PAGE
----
Desktop: Advocating unity

If there's one thing we Jews have learned by now, it's that unity is a major factor in our survival.

By DAVID SHAMAH
July 19, 2007 10:13
2 minute read.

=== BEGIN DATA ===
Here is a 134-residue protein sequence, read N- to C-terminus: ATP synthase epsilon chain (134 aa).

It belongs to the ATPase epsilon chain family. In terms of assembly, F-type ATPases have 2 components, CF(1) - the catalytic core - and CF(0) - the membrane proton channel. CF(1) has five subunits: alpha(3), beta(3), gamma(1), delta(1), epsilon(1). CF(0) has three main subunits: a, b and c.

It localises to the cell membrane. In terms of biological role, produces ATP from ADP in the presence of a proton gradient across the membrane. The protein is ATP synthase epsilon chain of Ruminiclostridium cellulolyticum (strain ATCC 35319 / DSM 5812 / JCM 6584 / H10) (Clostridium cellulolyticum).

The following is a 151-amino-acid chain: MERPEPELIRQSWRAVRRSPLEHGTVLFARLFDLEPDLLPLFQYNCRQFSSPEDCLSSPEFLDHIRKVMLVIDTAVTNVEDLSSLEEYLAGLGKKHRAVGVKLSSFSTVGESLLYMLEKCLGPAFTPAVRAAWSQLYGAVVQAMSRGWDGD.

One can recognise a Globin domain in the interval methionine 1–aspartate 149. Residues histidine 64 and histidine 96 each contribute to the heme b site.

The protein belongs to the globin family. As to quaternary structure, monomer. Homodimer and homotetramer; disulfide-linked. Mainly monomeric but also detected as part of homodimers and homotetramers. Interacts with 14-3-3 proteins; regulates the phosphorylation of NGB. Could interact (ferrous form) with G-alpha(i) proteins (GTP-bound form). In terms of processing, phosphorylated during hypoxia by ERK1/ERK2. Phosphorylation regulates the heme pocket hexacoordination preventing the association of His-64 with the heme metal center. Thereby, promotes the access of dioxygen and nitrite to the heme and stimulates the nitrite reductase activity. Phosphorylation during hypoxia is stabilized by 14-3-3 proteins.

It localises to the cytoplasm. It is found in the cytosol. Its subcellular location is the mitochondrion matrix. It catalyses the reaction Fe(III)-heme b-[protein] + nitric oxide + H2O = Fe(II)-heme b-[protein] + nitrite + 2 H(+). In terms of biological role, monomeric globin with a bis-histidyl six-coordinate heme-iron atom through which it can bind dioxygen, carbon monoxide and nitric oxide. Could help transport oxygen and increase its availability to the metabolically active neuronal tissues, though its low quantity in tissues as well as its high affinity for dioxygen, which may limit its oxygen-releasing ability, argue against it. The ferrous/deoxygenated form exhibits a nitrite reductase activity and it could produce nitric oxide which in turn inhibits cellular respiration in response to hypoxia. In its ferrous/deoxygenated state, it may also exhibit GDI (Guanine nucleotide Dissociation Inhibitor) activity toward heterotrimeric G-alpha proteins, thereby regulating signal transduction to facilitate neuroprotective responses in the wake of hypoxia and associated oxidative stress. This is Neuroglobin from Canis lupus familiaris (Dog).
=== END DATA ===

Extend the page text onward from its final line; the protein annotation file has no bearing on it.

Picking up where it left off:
As Jews prepare to commemorate another year of exile next week on Tisha Be'av, there are people - a not insignificant number, it turns out - who believe that another exile is a definite possibility. There's Iran, Hizbullah, Hamas - the laundry list of enemies just keeps growing, it seems. If there's one thing we Jews have learned by now, it's that unity is a major factor in our survival. If we can't rely on each other for help, we certainly shouldn't be surprised when the Europeans or the Americans turn a cold shoulder. One of the major sources of divisiveness among Jews and Israelis, it seems to me, is the major international media (this publication excepted, of course). Whether it's on TV or in the newspapers, Israel always seems to be the bad guy, no matter what the issue. And even worse, our own people end up believing the propaganda after awhile. Why does the media constantly ignore Israel's side on many issues? Anti-Zionism/Semitism may be a factor for some editors, but as a newspaper person constantly battling deadlines, I think a better explanation is laziness. It's far easier, cheaper and quicker to take a Reuters or AP story than to write one and put it into context. Here's an experiment: In the Google News (http://news.google.com) search box, type in a term relevant to the Israel-Arab conflict - say, "Karni crossing." The results page lists the names of the publications with the lead sentences. Notice how many are the same, with the content coming from news agencies? All it takes is one slanted, unsympathetic article - and hundreds of millions of readers around the world get a skewed picture of why Israel won't allow traffic and trade to pass through the Gaza crossings. One way to advocate for Israel that has proven itself is blogs, like http://littlegreenfootballs.com/weblog or http://muqata.blogspot.com. The problem with blogs, though, is that only the "connected" - computer connected, that is - will read them. And you have to know about the good ones, or somehow be informed of their existence, to see them. Which is why Blogburst (http://www.blogburst.com/) can be a great help in our advocacy struggle. Blogburst "feeds" blogs that sign up with the service to hundreds of newspapers in the US - providing them with content that they're just too overworked to get to. The better written, the more likely your content will be to get picked up by some very prestigious newspapers and magazines. In fact, according to the site, one Israeli blog, written from a bunker up north during last summer's war, was published on a regular basis in the Houston Chronicle. It's free to sign up, and your blog may just be the one to tip the scales in Israel's favor abroad - for our own sakes. http://www.newzgeek.com


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